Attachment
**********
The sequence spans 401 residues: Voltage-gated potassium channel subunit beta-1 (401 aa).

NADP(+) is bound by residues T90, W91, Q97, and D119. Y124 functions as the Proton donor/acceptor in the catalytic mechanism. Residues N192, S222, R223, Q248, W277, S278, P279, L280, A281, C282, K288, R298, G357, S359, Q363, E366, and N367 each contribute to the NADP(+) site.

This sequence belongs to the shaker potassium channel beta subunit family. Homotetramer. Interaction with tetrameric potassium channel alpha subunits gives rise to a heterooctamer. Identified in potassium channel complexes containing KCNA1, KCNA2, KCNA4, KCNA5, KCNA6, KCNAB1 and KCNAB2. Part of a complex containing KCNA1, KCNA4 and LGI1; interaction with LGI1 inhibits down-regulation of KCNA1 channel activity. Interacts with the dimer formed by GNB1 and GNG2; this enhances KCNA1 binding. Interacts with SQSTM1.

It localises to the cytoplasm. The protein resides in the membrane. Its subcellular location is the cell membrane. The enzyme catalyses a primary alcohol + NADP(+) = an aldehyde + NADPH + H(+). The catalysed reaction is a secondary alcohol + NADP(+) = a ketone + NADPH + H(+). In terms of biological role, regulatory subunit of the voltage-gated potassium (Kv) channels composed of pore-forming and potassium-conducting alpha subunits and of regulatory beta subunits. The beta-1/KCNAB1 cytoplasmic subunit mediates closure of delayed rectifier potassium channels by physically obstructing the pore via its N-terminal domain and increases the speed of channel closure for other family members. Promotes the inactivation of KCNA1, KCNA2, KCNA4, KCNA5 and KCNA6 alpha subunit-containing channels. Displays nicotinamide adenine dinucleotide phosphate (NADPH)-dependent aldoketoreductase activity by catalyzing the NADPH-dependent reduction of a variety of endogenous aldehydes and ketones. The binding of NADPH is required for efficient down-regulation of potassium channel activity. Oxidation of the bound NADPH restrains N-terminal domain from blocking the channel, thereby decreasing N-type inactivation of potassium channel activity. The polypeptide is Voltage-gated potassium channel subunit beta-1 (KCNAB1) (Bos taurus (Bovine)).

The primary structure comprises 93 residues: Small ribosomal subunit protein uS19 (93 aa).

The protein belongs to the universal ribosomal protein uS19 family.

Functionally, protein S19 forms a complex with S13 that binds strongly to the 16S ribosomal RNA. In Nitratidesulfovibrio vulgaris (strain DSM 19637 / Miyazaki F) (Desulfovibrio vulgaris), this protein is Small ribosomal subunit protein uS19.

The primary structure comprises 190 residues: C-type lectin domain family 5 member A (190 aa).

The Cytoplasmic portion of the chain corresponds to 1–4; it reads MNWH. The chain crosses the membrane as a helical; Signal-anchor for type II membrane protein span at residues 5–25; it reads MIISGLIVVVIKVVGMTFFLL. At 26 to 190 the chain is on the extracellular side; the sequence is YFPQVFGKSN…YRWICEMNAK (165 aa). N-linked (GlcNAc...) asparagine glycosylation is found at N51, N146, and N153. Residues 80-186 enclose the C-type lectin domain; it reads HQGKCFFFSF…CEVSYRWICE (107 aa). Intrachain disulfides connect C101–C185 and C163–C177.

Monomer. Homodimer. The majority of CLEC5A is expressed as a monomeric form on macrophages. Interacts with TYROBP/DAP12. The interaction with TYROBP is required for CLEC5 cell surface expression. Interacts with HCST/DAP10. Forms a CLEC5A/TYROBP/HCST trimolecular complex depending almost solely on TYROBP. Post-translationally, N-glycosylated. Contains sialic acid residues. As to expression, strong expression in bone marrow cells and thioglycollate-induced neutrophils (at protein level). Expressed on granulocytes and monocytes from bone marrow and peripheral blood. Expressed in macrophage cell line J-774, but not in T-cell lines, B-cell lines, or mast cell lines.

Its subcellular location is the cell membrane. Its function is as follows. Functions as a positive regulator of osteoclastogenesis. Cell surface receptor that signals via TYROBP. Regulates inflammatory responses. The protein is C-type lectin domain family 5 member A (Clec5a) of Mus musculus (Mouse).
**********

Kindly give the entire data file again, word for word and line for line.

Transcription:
The sequence spans 401 residues: Voltage-gated potassium channel subunit beta-1 (401 aa).

NADP(+) is bound by residues T90, W91, Q97, and D119. Y124 functions as the Proton donor/acceptor in the catalytic mechanism. Residues N192, S222, R223, Q248, W277, S278, P279, L280, A281, C282, K288, R298, G357, S359, Q363, E366, and N367 each contribute to the NADP(+) site.

This sequence belongs to the shaker potassium channel beta subunit family. Homotetramer. Interaction with tetrameric potassium channel alpha subunits gives rise to a heterooctamer. Identified in potassium channel complexes containing KCNA1, KCNA2, KCNA4, KCNA5, KCNA6, KCNAB1 and KCNAB2. Part of a complex containing KCNA1, KCNA4 and LGI1; interaction with LGI1 inhibits down-regulation of KCNA1 channel activity. Interacts with the dimer formed by GNB1 and GNG2; this enhances KCNA1 binding. Interacts with SQSTM1.

It localises to the cytoplasm. The protein resides in the membrane. Its subcellular location is the cell membrane. The enzyme catalyses a primary alcohol + NADP(+) = an aldehyde + NADPH + H(+). The catalysed reaction is a secondary alcohol + NADP(+) = a ketone + NADPH + H(+). In terms of biological role, regulatory subunit of the voltage-gated potassium (Kv) channels composed of pore-forming and potassium-conducting alpha subunits and of regulatory beta subunits. The beta-1/KCNAB1 cytoplasmic subunit mediates closure of delayed rectifier potassium channels by physically obstructing the pore via its N-terminal domain and increases the speed of channel closure for other family members. Promotes the inactivation of KCNA1, KCNA2, KCNA4, KCNA5 and KCNA6 alpha subunit-containing channels. Displays nicotinamide adenine dinucleotide phosphate (NADPH)-dependent aldoketoreductase activity by catalyzing the NADPH-dependent reduction of a variety of endogenous aldehydes and ketones. The binding of NADPH is required for efficient down-regulation of potassium channel activity. Oxidation of the bound NADPH restrains N-terminal domain from blocking the channel, thereby decreasing N-type inactivation of potassium channel activity. The polypeptide is Voltage-gated potassium channel subunit beta-1 (KCNAB1) (Bos taurus (Bovine)).

The primary structure comprises 93 residues: Small ribosomal subunit protein uS19 (93 aa).

The protein belongs to the universal ribosomal protein uS19 family.

Functionally, protein S19 forms a complex with S13 that binds strongly to the 16S ribosomal RNA. In Nitratidesulfovibrio vulgaris (strain DSM 19637 / Miyazaki F) (Desulfovibrio vulgaris), this protein is Small ribosomal subunit protein uS19.

The primary structure comprises 190 residues: C-type lectin domain family 5 member A (190 aa).

The Cytoplasmic portion of the chain corresponds to 1–4; it reads MNWH. The chain crosses the membrane as a helical; Signal-anchor for type II membrane protein span at residues 5–25; it reads MIISGLIVVVIKVVGMTFFLL. At 26 to 190 the chain is on the extracellular side; the sequence is YFPQVFGKSN…YRWICEMNAK (165 aa). N-linked (GlcNAc...) asparagine glycosylation is found at N51, N146, and N153. Residues 80-186 enclose the C-type lectin domain; it reads HQGKCFFFSF…CEVSYRWICE (107 aa). Intrachain disulfides connect C101–C185 and C163–C177.

Monomer. Homodimer. The majority of CLEC5A is expressed as a monomeric form on macrophages. Interacts with TYROBP/DAP12. The interaction with TYROBP is required for CLEC5 cell surface expression. Interacts with HCST/DAP10. Forms a CLEC5A/TYROBP/HCST trimolecular complex depending almost solely on TYROBP. Post-translationally, N-glycosylated. Contains sialic acid residues. As to expression, strong expression in bone marrow cells and thioglycollate-induced neutrophils (at protein level). Expressed on granulocytes and monocytes from bone marrow and peripheral blood. Expressed in macrophage cell line J-774, but not in T-cell lines, B-cell lines, or mast cell lines.

Its subcellular location is the cell membrane. Its function is as follows. Functions as a positive regulator of osteoclastogenesis. Cell surface receptor that signals via TYROBP. Regulates inflammatory responses. The protein is C-type lectin domain family 5 member A (Clec5a) of Mus musculus (Mouse).